Wellness tourism is now seen as bringing about a mental or mind reboot, a way to relax or get out of your comfort zone. Wellness travellers gain new knowledge and experiences, have lower stress levels and take time for self-care.
A good way of looking at wellness tourism is it contributes to expanding your emotional bandwidth or clearing out your hard drive.
Future Trends In Wellness Tourism
The 2022 Global Wellness Summit took place in Tel Aviv in Israel from 31 October to 3 November.
A report prepared by the Global Wellness Institute was presented at the summit. The report called for a reboot of wellness policies aimed at improving public and private health and opening up the industry to include everyone and not just the elite.
The report backed its call with evidence that showed the financial benefits to society of making wellness more inclusive of everyone. For example, for every yearly increase in people’s wellness spend of US$800 (or €806, £694), world citizens’ happiness goes up by 7% and their life expectancy rises by 1.26 years.
Trend Forecasts For Wellness Tourism
These trends were all highlighted at the 2022 Global Wellness Summit.
You are what you eat: Vitamin and mineral supplements will be replaced by evidence-based compounds shown to boost metabolic health and the microbiome in our digestive tracts.
Integrating metabolic health and personalised nutrition will be favoured over one-size fits all approaches. Reading and understanding food packaging labels will become trendsetting with consumers favouring less (or no) sugar and plant-based foods.
Consumers are making conscious choices about what they eat with many turning to eating or consuming more beneficial fatty acids such as Omega 3, fruit, protein (especially plant-based protein) and leafy greens.
The built environment: People are placing much more emphasis on healthier homes, buildings and inner-city spaces that boost physical and mental well-being. Residents want to live and spend their free time in an environment that meets their needs in terms of nurturing physical and mental well-being.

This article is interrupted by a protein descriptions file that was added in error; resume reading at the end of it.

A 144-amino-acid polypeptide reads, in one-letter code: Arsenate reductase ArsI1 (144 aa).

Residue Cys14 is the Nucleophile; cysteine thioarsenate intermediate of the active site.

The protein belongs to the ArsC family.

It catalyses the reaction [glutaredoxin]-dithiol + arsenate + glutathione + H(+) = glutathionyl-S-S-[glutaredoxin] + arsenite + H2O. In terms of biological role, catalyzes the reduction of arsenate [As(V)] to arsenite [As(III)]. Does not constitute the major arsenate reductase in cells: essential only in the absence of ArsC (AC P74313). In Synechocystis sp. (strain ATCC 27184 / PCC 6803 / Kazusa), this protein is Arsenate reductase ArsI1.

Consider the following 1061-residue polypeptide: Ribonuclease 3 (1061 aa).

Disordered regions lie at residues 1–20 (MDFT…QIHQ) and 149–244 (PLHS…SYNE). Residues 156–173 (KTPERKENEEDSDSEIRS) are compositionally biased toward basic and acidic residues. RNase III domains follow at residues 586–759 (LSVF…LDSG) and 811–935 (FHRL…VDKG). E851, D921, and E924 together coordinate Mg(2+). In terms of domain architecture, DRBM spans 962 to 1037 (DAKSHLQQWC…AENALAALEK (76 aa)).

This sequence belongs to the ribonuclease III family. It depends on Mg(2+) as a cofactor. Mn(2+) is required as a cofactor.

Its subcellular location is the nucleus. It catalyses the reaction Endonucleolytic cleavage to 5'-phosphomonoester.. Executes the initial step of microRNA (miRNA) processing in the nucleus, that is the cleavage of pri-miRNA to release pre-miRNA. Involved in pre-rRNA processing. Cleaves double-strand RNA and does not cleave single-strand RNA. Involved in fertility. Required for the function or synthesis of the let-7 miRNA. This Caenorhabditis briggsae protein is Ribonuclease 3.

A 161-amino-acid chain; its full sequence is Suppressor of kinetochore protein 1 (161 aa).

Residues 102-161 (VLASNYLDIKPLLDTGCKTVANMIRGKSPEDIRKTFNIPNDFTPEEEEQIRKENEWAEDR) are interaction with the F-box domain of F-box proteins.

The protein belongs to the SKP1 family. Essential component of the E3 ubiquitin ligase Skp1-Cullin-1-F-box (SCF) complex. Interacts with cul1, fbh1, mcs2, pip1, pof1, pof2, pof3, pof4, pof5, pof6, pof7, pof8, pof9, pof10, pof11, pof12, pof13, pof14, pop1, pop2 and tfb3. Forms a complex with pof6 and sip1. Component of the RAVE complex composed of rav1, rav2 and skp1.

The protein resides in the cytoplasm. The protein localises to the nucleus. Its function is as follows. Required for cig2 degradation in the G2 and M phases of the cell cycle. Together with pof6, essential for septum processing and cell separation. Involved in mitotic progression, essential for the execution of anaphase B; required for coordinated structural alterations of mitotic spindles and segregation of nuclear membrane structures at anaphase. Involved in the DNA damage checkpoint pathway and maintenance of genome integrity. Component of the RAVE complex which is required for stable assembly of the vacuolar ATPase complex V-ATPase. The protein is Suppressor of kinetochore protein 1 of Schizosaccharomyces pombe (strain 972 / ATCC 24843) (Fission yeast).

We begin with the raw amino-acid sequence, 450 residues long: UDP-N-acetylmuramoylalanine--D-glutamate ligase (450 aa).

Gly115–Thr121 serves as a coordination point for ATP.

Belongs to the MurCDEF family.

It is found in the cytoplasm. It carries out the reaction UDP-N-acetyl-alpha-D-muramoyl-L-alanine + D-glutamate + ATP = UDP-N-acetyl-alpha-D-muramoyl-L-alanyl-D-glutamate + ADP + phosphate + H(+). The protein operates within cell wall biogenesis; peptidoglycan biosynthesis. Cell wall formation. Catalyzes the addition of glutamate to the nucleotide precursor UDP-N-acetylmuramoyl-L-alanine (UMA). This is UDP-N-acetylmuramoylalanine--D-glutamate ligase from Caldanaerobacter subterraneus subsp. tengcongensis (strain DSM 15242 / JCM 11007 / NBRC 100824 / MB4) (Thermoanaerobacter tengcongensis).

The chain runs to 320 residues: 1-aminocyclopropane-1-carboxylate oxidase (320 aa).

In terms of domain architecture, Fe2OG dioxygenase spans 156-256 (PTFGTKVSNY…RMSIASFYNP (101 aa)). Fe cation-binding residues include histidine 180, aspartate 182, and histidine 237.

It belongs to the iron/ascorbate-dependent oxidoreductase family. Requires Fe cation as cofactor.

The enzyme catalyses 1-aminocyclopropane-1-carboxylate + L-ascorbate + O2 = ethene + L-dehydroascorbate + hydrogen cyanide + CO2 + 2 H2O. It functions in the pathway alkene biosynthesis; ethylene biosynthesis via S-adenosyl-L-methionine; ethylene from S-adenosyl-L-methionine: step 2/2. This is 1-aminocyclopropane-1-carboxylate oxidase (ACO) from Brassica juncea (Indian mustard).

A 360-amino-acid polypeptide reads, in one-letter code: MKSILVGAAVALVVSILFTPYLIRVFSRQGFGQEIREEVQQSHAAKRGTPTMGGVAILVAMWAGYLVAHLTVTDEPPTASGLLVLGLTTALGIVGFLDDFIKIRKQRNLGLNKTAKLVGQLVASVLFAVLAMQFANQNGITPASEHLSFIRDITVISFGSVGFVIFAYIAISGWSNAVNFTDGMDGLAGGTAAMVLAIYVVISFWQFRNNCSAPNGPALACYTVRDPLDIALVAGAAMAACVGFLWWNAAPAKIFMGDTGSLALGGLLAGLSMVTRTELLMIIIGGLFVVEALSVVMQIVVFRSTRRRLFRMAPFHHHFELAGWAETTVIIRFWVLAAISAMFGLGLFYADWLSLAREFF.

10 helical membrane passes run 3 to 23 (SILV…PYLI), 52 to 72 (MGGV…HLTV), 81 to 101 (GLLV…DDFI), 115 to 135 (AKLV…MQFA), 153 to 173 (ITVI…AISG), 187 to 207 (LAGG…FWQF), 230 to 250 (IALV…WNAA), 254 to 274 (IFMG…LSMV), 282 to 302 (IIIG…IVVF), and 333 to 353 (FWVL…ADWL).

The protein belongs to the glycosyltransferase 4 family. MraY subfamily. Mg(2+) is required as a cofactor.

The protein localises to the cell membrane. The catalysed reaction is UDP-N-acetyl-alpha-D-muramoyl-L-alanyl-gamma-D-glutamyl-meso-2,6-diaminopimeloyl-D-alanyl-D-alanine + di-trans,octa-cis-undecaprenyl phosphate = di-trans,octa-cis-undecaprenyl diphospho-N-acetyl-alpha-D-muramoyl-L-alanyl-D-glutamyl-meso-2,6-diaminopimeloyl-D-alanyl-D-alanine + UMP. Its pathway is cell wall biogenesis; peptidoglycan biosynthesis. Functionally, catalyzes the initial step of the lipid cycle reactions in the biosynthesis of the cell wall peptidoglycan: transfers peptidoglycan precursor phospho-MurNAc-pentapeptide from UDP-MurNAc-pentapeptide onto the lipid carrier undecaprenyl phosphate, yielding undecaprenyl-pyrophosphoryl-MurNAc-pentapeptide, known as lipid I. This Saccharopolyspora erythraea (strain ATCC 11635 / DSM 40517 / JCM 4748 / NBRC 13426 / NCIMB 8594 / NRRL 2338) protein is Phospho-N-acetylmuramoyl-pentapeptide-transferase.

Mindfulness will continue to grow: Mindfulness has been embraced by millions and gained in popularity over the last decade. It is even currently taught in many life skills classes at public schools these days.
The last few years have seen an increase in more people practising mindfulness. Statista reports that there has been a marked increase in the development and release of meditation and fitness apps over the last 5 years. The stats resource predicts that meditation apps will show an annual growth rate of almost 19%, culminating in a projected market share of around $10 million by 2025.
The relationship between how we breathe and our overall health is almost universally accepted by the medical fraternity. Some market observers have gone as far as to predict regular breathing parties and breathing festivals by 2030.
The move to slower travel: Manic, mega holidays will be replaced by closer, slower, and more mindful travel choices. This trend will see “tentative” travellers making more ethical choices to travel smaller distances by seeking destinations closer to home. Many are becoming tourists in their own backyards in an effort to mitigate their carbon footprint.
People also want to leave their destination in a better condition than they found it. Future travel choices will be focused on rejuvenation and restoration rather than straight tourism. Many travel choices will be ethical as people want to ensure their stay benefits local economies.
Fitness: The fitness app market is expected to reach $30.63 billion by 2030. Smartwatches and fitness apps are here to stay, and their popularity will only increase as demand lowers prices, making them affordable for everyone. Technology enables us to make choices based on the data we get from apps and technology.
Wellness On The Rise
All in all, wellness tourism’s benefits are huge. Not only does wellness tourism boost people’s well-being, but it also teaches people to make healthier choices and exposes them to different cultures and ways of seeing the world.
Wellness tourism can result in less stress, fitter, and healthier citizens. The trickle-down effect on society as a whole is immeasurable. Wellness tourism also benefits local communities and local economies by providing opportunities for people to build micro and small economies by placing tourism money in local hands.
In this way travellers seeking well-being can contribute to local livelihoods, boosting household income in less well-off communities.
From communities sharing their local knowledge, to food preparation, providing transport or running a small digital or internet service at a corner cafe － the smallest services all contribute to building better lives.